The debate over charging a toll for crossing Diefenbaker Bridge is temporarily on hold while the City of Prince Albert waits for feedback from the provincial government.
The debate was supposed to happen at the most recent council meeting on Nov. 12. However, Prince Albert’s elected officials voted to postpone it until May 2020 while the provincial government’s Executive Director of Network Planning and Investment reviews the request. They’re also waiting for further correspondence from Highways and Infrastructure Greg Ottenbreit, who just started his new role in August.
Ward 1 Coun. Charlene Miller kickstarted the debate back in June 2017. She said it’s unfortunate the city can’t make the decision on its own.
“I think we’re grown up and we’re a city and we should do what we should do,” Miller said during the Nov. 12 council meeting. “We do have to come up with a third of the (funding) formula, because that’s what they expect us to do, so this is my solution.”
Miller reiterated those comments during an interview on Friday. She wants to see the City of Prince Albert partner with the provincial and federal governments to build a new bridge, and ideally they’d split the cost three ways. She sees a toll on the current bridge as a way for the city to pay for its share, and if the province doesn’t like it they can bring forward another proposal.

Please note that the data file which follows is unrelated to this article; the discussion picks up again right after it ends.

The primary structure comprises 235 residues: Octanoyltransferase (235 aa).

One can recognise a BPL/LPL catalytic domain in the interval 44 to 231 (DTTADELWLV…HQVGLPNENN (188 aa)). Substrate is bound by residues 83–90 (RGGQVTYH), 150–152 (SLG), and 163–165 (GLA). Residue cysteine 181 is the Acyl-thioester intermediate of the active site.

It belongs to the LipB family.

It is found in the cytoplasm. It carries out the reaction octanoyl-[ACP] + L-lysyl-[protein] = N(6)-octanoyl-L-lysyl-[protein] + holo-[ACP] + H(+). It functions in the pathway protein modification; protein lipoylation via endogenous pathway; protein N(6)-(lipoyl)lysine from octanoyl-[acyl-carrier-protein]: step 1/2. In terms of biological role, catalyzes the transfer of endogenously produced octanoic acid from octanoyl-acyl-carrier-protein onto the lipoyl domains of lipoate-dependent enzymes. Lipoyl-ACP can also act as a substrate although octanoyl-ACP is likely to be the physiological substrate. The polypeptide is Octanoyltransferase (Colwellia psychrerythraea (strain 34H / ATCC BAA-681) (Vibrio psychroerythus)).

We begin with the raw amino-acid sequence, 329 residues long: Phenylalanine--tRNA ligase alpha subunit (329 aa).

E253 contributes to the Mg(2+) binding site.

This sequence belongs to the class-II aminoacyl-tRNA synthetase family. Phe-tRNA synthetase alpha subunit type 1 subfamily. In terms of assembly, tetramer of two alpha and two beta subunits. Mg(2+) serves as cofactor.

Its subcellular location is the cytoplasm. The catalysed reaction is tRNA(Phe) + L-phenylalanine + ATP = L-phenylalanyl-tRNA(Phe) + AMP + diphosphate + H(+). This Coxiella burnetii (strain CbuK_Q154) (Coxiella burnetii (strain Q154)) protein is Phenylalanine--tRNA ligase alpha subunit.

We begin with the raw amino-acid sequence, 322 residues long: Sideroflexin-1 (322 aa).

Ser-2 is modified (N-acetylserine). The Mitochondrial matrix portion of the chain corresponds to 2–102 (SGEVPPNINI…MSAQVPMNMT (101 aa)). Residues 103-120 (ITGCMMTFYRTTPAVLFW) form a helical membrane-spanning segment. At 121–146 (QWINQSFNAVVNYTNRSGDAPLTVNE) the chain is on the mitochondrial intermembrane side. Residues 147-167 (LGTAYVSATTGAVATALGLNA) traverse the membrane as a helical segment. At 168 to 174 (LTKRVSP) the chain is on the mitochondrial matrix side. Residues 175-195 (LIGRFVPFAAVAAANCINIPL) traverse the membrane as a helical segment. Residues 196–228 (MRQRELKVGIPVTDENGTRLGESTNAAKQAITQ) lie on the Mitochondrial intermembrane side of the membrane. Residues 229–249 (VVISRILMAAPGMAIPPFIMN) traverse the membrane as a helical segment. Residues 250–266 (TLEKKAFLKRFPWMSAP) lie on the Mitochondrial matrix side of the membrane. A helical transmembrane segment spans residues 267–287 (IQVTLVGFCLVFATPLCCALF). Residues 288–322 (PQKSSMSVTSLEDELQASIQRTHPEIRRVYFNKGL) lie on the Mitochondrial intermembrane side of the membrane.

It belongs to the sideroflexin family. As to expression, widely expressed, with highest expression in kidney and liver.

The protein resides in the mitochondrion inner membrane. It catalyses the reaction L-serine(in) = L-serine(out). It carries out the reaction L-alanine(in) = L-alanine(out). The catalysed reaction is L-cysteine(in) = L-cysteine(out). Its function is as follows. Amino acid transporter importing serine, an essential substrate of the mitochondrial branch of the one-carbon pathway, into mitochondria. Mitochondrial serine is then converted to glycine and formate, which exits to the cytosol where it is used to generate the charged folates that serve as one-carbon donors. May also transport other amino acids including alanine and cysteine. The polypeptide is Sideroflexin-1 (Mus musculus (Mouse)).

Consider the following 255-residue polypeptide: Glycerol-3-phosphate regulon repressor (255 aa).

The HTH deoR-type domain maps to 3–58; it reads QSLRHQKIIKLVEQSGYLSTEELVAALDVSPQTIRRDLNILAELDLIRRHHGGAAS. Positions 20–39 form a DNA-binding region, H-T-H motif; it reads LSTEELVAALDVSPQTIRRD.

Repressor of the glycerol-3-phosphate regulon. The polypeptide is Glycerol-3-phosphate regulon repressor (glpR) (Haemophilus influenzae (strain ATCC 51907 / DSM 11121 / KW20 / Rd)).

“If they want to come up with a different kind of solution that would be great,” she said. “But for now, this is the only solution that I know about.”
Miller also extended that invitation to local residents who aren’t convinced charging a toll is a good idea.
“Instead of sitting behind their computer saying whatever they need to say, come up and bring solutions to city council. That would be a great idea,” she said during Tuesday’s meeting.
Miller added that Prince Albert would grow into a second bridge, if one was built.
The City must have approval from the Ministry of Highways before implementing a toll on Diefenbaker Bridge. It also needs permission to access SGI’s vehicle database.
A previous city report on toll bridges estimated that Prince Albert could earn between $500,000 and $4.5 million in annual revenue depending on which vehicles they targeted and how high the toll was.
Focusing on all vehicles would generate between $2 million and $4.5 million, the report read. However, charging only non-residents would lower the intake to $1.9 million a year at most. The report also estimates it would cost roughly $1.3 million to install toll system infrastructure.
Roughly 24,000 vehicles cross Diefenbaker Bridge each day, which amounts to nearly 9 million vehicles per year. That number does not include motorcycles or bikes. The Friday before the August long weekend was the busiest day of activity, according to city traffic data. Nearly 30,000 vehicles used the bridge that day, including 2,527 between 4-5 p.m. alone.
The nearest alternative to Diefenbaker Bridge is the Cecil Ferry, roughly 26 km east of Prince Albert. The nearest bridge is the Gronlid Bridge, located 100 km east of the city.